The second school working on a voucher system did not have the new fancy things as above. No computers, pools or gym equipment, and they showed no improvement in test scores. The cost per student, $3000. 20/20 also pointed out that there was a waiting line to get in to this school, and enrollment was done by lottery.

Jay Greene, author of "Education Myths," points out that "If money were the solution, the problem would already be solved … We've doubled per pupil spending, adjusting for inflation, over the last 30 years, and yet schools aren't better."
He's absolutely right. National graduation rates and achievement scores are flat, while spending on education has increased more than 100 percent since 1971. More money hasn't helped American kids.
Ben Chavis is a former public school principal who now runs an alternative charter school in Oakland, Calif., that spends thousands of dollars less per student than the surrounding public schools. He laughs at the public schools' complaints about money.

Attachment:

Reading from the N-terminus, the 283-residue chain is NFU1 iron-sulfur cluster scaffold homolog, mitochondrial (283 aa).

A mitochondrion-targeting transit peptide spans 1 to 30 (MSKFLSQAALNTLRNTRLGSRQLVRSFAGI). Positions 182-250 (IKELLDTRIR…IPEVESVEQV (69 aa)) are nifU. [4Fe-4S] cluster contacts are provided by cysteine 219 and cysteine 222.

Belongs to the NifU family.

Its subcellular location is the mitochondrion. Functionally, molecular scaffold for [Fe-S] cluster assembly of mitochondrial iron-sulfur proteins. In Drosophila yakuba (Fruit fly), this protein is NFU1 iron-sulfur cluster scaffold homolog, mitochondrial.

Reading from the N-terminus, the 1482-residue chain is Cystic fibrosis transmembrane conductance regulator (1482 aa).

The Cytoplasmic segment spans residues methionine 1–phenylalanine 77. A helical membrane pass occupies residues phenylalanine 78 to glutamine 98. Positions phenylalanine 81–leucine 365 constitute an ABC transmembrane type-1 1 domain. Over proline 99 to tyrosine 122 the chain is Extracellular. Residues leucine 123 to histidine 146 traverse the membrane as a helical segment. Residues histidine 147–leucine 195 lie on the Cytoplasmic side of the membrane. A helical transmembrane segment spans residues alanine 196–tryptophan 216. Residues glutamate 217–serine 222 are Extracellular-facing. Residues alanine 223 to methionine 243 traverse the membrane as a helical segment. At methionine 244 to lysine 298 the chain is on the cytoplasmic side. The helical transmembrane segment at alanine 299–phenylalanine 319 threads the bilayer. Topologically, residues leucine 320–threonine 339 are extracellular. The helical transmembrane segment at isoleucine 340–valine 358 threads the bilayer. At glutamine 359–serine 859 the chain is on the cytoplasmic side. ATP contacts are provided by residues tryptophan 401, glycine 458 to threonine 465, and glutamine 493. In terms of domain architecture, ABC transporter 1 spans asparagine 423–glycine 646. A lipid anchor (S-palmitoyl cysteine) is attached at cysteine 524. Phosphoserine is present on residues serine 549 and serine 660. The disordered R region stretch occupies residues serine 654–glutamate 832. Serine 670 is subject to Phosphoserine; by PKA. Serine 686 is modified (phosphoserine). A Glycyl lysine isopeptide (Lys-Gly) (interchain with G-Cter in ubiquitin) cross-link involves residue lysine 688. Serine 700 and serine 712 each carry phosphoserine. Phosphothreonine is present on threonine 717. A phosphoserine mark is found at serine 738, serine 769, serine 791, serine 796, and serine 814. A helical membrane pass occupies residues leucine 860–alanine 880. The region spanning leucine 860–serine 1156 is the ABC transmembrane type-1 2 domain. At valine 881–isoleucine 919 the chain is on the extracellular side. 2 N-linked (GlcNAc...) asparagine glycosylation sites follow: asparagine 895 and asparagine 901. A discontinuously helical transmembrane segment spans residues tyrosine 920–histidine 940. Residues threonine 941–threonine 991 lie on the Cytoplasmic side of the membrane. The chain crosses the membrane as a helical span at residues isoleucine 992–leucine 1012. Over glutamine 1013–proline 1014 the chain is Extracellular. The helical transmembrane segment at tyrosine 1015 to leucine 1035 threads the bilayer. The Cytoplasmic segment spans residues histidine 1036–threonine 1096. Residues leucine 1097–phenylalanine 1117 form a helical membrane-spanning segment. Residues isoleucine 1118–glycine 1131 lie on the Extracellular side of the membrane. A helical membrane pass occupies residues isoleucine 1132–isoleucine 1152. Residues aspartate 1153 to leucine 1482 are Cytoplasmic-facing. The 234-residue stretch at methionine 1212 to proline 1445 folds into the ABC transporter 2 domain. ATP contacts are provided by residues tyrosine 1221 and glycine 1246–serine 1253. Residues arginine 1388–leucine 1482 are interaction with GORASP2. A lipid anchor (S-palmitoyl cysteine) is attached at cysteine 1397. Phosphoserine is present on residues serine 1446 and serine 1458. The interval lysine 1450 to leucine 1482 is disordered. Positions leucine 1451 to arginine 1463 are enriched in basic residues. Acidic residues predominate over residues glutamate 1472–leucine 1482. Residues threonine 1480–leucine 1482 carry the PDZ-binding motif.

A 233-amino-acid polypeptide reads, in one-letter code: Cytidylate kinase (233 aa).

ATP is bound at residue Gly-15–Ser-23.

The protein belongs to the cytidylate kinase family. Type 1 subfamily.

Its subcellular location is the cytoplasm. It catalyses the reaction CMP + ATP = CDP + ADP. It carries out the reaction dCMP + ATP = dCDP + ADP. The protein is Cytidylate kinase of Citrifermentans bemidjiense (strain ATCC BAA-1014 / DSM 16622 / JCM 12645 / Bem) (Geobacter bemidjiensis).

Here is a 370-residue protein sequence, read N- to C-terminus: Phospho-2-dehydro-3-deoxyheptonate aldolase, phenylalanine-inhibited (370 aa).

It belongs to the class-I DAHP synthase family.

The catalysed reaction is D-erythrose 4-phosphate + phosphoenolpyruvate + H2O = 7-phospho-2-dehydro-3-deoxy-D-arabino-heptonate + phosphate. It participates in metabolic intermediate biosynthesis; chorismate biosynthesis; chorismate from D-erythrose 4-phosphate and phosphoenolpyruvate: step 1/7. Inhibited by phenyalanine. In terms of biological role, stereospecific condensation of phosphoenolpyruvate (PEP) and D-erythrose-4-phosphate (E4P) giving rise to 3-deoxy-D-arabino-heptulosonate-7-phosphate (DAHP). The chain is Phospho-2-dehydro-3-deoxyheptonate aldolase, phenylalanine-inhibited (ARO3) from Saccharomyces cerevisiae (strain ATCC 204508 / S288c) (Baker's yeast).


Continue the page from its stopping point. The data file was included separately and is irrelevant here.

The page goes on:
"That is the biggest lie in America. They waste money," he said.

"Monopoly Kills Innovation and Cheats Kids"
Not having a choice of where to send your kids for their education creates the monopoly and makes the schools less responsive to the children's needs.
Inspector John Lozano of[San Jose, California, works for the district going door-to-door to check if kids really live where they say they live. And even seeing that a child is present at a particular address isn't enough. Lozano says he needs to look inside the house to make sure the student really lives there.
Think about what he's doing. The school district police send him into your daughter's bedroom. He even goes through drawers and closets if he has to.

I would hope that he had a search warrant if he wanted to come into my house